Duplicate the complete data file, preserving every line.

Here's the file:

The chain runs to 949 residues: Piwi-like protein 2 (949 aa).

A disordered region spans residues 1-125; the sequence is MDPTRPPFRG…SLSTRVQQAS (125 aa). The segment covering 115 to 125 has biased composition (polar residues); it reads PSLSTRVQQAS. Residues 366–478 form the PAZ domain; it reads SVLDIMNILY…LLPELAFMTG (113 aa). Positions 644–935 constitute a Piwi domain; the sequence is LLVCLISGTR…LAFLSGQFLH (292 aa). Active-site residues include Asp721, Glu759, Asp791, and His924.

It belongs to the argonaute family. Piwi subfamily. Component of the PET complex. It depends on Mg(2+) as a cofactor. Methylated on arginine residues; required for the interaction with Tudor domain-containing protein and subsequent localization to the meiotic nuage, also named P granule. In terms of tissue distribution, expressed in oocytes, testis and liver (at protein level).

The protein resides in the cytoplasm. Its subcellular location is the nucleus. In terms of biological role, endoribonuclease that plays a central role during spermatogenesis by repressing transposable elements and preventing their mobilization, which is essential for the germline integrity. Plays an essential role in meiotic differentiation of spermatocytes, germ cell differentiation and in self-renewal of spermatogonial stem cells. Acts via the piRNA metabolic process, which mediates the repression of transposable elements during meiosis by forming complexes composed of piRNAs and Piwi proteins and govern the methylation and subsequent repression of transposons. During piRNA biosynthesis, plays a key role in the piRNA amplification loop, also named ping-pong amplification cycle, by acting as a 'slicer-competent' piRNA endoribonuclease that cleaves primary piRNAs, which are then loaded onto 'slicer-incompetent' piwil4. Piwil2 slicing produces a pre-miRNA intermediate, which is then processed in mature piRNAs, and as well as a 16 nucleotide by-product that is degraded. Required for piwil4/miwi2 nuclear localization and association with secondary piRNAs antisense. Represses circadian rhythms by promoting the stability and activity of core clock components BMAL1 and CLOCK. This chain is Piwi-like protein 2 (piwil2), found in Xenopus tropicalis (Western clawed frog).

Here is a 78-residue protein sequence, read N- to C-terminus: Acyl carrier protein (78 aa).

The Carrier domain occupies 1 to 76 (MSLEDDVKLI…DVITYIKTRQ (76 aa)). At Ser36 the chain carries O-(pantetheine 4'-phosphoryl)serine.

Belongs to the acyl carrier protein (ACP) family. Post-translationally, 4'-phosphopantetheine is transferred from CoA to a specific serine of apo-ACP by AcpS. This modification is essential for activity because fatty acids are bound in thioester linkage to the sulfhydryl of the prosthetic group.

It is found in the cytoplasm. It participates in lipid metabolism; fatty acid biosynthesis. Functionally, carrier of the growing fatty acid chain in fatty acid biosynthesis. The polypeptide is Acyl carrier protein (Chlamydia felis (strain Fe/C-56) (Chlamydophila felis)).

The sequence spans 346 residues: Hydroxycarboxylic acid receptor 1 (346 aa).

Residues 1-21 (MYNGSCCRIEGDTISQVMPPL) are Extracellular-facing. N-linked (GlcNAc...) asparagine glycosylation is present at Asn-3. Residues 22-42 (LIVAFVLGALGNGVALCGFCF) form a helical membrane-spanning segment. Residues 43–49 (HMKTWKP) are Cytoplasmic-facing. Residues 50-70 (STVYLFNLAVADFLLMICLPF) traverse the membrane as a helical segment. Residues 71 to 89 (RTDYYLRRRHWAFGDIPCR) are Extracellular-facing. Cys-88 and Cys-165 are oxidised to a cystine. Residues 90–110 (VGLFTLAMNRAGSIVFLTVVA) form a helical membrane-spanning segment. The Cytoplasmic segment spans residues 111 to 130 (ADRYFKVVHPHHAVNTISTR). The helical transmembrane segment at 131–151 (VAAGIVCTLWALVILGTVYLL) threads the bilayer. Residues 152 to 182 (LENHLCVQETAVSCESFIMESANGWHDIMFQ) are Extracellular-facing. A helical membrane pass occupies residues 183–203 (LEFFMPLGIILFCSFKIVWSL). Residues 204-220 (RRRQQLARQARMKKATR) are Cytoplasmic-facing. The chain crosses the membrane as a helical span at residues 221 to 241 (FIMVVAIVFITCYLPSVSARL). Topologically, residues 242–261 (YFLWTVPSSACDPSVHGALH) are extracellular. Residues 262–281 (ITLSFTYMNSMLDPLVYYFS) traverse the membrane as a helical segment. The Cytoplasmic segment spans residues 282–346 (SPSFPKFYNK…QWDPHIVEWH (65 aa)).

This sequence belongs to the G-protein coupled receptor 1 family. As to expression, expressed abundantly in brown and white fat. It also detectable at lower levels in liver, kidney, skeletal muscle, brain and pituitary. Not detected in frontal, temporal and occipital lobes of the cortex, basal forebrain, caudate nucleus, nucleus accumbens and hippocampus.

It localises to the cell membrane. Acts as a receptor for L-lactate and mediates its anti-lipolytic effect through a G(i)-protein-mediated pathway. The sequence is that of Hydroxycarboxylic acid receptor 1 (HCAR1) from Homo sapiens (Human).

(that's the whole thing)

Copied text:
The chain runs to 949 residues: Piwi-like protein 2 (949 aa).

A disordered region spans residues 1-125; the sequence is MDPTRPPFRG…SLSTRVQQAS (125 aa). The segment covering 115 to 125 has biased composition (polar residues); it reads PSLSTRVQQAS. Residues 366–478 form the PAZ domain; it reads SVLDIMNILY…LLPELAFMTG (113 aa). Positions 644–935 constitute a Piwi domain; the sequence is LLVCLISGTR…LAFLSGQFLH (292 aa). Active-site residues include Asp721, Glu759, Asp791, and His924.

It belongs to the argonaute family. Piwi subfamily. Component of the PET complex. It depends on Mg(2+) as a cofactor. Methylated on arginine residues; required for the interaction with Tudor domain-containing protein and subsequent localization to the meiotic nuage, also named P granule. In terms of tissue distribution, expressed in oocytes, testis and liver (at protein level).

The protein resides in the cytoplasm. Its subcellular location is the nucleus. In terms of biological role, endoribonuclease that plays a central role during spermatogenesis by repressing transposable elements and preventing their mobilization, which is essential for the germline integrity. Plays an essential role in meiotic differentiation of spermatocytes, germ cell differentiation and in self-renewal of spermatogonial stem cells. Acts via the piRNA metabolic process, which mediates the repression of transposable elements during meiosis by forming complexes composed of piRNAs and Piwi proteins and govern the methylation and subsequent repression of transposons. During piRNA biosynthesis, plays a key role in the piRNA amplification loop, also named ping-pong amplification cycle, by acting as a 'slicer-competent' piRNA endoribonuclease that cleaves primary piRNAs, which are then loaded onto 'slicer-incompetent' piwil4. Piwil2 slicing produces a pre-miRNA intermediate, which is then processed in mature piRNAs, and as well as a 16 nucleotide by-product that is degraded. Required for piwil4/miwi2 nuclear localization and association with secondary piRNAs antisense. Represses circadian rhythms by promoting the stability and activity of core clock components BMAL1 and CLOCK. This chain is Piwi-like protein 2 (piwil2), found in Xenopus tropicalis (Western clawed frog).

Here is a 78-residue protein sequence, read N- to C-terminus: Acyl carrier protein (78 aa).

The Carrier domain occupies 1 to 76 (MSLEDDVKLI…DVITYIKTRQ (76 aa)). At Ser36 the chain carries O-(pantetheine 4'-phosphoryl)serine.

Belongs to the acyl carrier protein (ACP) family. Post-translationally, 4'-phosphopantetheine is transferred from CoA to a specific serine of apo-ACP by AcpS. This modification is essential for activity because fatty acids are bound in thioester linkage to the sulfhydryl of the prosthetic group.

It is found in the cytoplasm. It participates in lipid metabolism; fatty acid biosynthesis. Functionally, carrier of the growing fatty acid chain in fatty acid biosynthesis. The polypeptide is Acyl carrier protein (Chlamydia felis (strain Fe/C-56) (Chlamydophila felis)).

The sequence spans 346 residues: Hydroxycarboxylic acid receptor 1 (346 aa).

Residues 1-21 (MYNGSCCRIEGDTISQVMPPL) are Extracellular-facing. N-linked (GlcNAc...) asparagine glycosylation is present at Asn-3. Residues 22-42 (LIVAFVLGALGNGVALCGFCF) form a helical membrane-spanning segment. Residues 43–49 (HMKTWKP) are Cytoplasmic-facing. Residues 50-70 (STVYLFNLAVADFLLMICLPF) traverse the membrane as a helical segment. Residues 71 to 89 (RTDYYLRRRHWAFGDIPCR) are Extracellular-facing. Cys-88 and Cys-165 are oxidised to a cystine. Residues 90–110 (VGLFTLAMNRAGSIVFLTVVA) form a helical membrane-spanning segment. The Cytoplasmic segment spans residues 111 to 130 (ADRYFKVVHPHHAVNTISTR). The helical transmembrane segment at 131–151 (VAAGIVCTLWALVILGTVYLL) threads the bilayer. Residues 152 to 182 (LENHLCVQETAVSCESFIMESANGWHDIMFQ) are Extracellular-facing. A helical membrane pass occupies residues 183–203 (LEFFMPLGIILFCSFKIVWSL). Residues 204-220 (RRRQQLARQARMKKATR) are Cytoplasmic-facing. The chain crosses the membrane as a helical span at residues 221 to 241 (FIMVVAIVFITCYLPSVSARL). Topologically, residues 242–261 (YFLWTVPSSACDPSVHGALH) are extracellular. Residues 262–281 (ITLSFTYMNSMLDPLVYYFS) traverse the membrane as a helical segment. The Cytoplasmic segment spans residues 282–346 (SPSFPKFYNK…QWDPHIVEWH (65 aa)).

This sequence belongs to the G-protein coupled receptor 1 family. As to expression, expressed abundantly in brown and white fat. It also detectable at lower levels in liver, kidney, skeletal muscle, brain and pituitary. Not detected in frontal, temporal and occipital lobes of the cortex, basal forebrain, caudate nucleus, nucleus accumbens and hippocampus.

It localises to the cell membrane. Acts as a receptor for L-lactate and mediates its anti-lipolytic effect through a G(i)-protein-mediated pathway. The sequence is that of Hydroxycarboxylic acid receptor 1 (HCAR1) from Homo sapiens (Human).